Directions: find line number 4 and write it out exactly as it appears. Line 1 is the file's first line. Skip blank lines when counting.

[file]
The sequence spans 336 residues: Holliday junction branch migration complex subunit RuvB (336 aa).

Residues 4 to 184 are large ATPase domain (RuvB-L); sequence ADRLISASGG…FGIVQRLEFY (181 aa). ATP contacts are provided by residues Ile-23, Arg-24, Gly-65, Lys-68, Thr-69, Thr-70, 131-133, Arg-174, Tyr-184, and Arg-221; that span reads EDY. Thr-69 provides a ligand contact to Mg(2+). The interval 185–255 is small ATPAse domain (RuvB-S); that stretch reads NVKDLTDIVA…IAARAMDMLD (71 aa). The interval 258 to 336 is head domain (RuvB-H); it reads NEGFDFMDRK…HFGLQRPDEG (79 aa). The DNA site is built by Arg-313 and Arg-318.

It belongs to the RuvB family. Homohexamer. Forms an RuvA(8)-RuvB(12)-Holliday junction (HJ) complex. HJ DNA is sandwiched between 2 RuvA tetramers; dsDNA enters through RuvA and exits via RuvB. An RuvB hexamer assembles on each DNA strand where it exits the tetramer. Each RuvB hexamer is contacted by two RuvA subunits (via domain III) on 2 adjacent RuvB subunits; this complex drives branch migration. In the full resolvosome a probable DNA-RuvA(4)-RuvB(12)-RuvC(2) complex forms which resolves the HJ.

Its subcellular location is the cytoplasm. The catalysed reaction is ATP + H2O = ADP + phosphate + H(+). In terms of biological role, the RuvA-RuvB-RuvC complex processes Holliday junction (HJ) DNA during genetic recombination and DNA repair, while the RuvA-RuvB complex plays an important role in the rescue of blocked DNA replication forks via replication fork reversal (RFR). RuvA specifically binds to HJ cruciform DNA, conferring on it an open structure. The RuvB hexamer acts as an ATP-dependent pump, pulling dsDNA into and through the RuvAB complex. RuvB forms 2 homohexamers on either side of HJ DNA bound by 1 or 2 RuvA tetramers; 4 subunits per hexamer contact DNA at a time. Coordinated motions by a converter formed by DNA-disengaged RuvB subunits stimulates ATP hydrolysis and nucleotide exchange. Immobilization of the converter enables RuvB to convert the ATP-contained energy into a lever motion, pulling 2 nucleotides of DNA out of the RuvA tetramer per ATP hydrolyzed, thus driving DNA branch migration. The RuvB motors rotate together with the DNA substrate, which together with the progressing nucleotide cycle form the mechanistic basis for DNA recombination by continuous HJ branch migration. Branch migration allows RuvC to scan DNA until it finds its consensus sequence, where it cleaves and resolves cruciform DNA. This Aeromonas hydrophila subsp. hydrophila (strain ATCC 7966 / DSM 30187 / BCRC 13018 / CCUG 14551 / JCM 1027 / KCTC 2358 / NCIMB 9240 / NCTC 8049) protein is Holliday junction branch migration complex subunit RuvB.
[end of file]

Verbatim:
Its subcellular location is the cytoplasm. The catalysed reaction is ATP + H2O = ADP + phosphate + H(+). In terms of biological role, the RuvA-RuvB-RuvC complex processes Holliday junction (HJ) DNA during genetic recombination and DNA repair, while the RuvA-RuvB complex plays an important role in the rescue of blocked DNA replication forks via replication fork reversal (RFR). RuvA specifically binds to HJ cruciform DNA, conferring on it an open structure. The RuvB hexamer acts as an ATP-dependent pump, pulling dsDNA into and through the RuvAB complex. RuvB forms 2 homohexamers on either side of HJ DNA bound by 1 or 2 RuvA tetramers; 4 subunits per hexamer contact DNA at a time. Coordinated motions by a converter formed by DNA-disengaged RuvB subunits stimulates ATP hydrolysis and nucleotide exchange. Immobilization of the converter enables RuvB to convert the ATP-contained energy into a lever motion, pulling 2 nucleotides of DNA out of the RuvA tetramer per ATP hydrolyzed, thus driving DNA branch migration. The RuvB motors rotate together with the DNA substrate, which together with the progressing nucleotide cycle form the mechanistic basis for DNA recombination by continuous HJ branch migration. Branch migration allows RuvC to scan DNA until it finds its consensus sequence, where it cleaves and resolves cruciform DNA. This Aeromonas hydrophila subsp. hydrophila (strain ATCC 7966 / DSM 30187 / BCRC 13018 / CCUG 14551 / JCM 1027 / KCTC 2358 / NCIMB 9240 / NCTC 8049) protein is Holliday junction branch migration complex subunit RuvB.